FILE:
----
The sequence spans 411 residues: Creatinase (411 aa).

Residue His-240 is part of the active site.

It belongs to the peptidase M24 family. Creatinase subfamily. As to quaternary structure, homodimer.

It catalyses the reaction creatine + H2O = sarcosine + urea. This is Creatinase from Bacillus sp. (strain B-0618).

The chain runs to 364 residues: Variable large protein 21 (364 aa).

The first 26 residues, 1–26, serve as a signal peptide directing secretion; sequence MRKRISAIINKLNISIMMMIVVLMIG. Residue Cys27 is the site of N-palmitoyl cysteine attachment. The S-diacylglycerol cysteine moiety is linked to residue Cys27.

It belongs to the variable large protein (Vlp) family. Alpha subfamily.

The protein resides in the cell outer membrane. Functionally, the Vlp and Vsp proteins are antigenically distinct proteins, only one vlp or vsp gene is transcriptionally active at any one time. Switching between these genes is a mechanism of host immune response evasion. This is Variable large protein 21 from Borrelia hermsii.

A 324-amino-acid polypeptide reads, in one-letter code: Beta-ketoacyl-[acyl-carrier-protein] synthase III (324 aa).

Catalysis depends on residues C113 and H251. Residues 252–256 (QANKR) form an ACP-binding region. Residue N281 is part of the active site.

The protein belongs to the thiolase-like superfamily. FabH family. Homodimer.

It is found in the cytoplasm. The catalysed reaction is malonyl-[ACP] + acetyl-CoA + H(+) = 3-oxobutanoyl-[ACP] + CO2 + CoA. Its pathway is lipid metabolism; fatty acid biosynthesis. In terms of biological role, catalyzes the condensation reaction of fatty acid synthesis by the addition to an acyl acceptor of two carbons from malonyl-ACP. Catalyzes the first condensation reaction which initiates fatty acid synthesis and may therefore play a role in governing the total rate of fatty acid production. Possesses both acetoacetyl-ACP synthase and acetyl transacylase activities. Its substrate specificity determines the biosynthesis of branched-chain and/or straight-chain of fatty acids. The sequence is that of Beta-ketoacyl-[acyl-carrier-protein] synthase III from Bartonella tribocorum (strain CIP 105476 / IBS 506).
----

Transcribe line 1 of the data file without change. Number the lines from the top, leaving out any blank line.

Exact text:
The sequence spans 411 residues: Creatinase (411 aa).